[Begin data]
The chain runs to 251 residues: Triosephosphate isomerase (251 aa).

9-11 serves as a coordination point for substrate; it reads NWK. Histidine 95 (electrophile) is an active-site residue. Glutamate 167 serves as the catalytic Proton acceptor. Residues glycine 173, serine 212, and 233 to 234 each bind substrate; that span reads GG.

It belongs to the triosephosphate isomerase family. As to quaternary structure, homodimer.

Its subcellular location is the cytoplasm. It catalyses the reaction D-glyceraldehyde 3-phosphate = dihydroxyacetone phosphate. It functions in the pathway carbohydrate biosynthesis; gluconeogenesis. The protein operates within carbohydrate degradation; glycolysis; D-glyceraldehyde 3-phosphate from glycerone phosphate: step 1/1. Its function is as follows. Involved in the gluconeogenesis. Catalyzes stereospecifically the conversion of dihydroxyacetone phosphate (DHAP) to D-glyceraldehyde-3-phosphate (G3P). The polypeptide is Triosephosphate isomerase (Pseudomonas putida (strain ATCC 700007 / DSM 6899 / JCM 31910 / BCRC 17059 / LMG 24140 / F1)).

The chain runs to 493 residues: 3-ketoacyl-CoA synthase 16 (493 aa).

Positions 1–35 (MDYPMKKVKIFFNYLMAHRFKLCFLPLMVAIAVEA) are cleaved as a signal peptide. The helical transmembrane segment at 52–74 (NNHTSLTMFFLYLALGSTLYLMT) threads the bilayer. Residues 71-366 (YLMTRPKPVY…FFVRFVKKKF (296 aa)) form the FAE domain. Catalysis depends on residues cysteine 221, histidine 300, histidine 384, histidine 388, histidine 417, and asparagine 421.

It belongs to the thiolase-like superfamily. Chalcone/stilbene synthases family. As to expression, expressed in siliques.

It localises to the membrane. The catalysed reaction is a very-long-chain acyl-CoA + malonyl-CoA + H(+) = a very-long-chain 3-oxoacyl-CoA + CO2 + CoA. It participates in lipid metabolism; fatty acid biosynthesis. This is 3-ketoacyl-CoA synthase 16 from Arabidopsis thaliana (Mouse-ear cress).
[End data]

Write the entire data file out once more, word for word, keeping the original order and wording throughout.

The chain runs to 251 residues: Triosephosphate isomerase (251 aa).

9-11 serves as a coordination point for substrate; it reads NWK. Histidine 95 (electrophile) is an active-site residue. Glutamate 167 serves as the catalytic Proton acceptor. Residues glycine 173, serine 212, and 233 to 234 each bind substrate; that span reads GG.

It belongs to the triosephosphate isomerase family. As to quaternary structure, homodimer.

Its subcellular location is the cytoplasm. It catalyses the reaction D-glyceraldehyde 3-phosphate = dihydroxyacetone phosphate. It functions in the pathway carbohydrate biosynthesis; gluconeogenesis. The protein operates within carbohydrate degradation; glycolysis; D-glyceraldehyde 3-phosphate from glycerone phosphate: step 1/1. Its function is as follows. Involved in the gluconeogenesis. Catalyzes stereospecifically the conversion of dihydroxyacetone phosphate (DHAP) to D-glyceraldehyde-3-phosphate (G3P). The polypeptide is Triosephosphate isomerase (Pseudomonas putida (strain ATCC 700007 / DSM 6899 / JCM 31910 / BCRC 17059 / LMG 24140 / F1)).

The chain runs to 493 residues: 3-ketoacyl-CoA synthase 16 (493 aa).

Positions 1–35 (MDYPMKKVKIFFNYLMAHRFKLCFLPLMVAIAVEA) are cleaved as a signal peptide. The helical transmembrane segment at 52–74 (NNHTSLTMFFLYLALGSTLYLMT) threads the bilayer. Residues 71-366 (YLMTRPKPVY…FFVRFVKKKF (296 aa)) form the FAE domain. Catalysis depends on residues cysteine 221, histidine 300, histidine 384, histidine 388, histidine 417, and asparagine 421.

It belongs to the thiolase-like superfamily. Chalcone/stilbene synthases family. As to expression, expressed in siliques.

It localises to the membrane. The catalysed reaction is a very-long-chain acyl-CoA + malonyl-CoA + H(+) = a very-long-chain 3-oxoacyl-CoA + CO2 + CoA. It participates in lipid metabolism; fatty acid biosynthesis. This is 3-ketoacyl-CoA synthase 16 from Arabidopsis thaliana (Mouse-ear cress).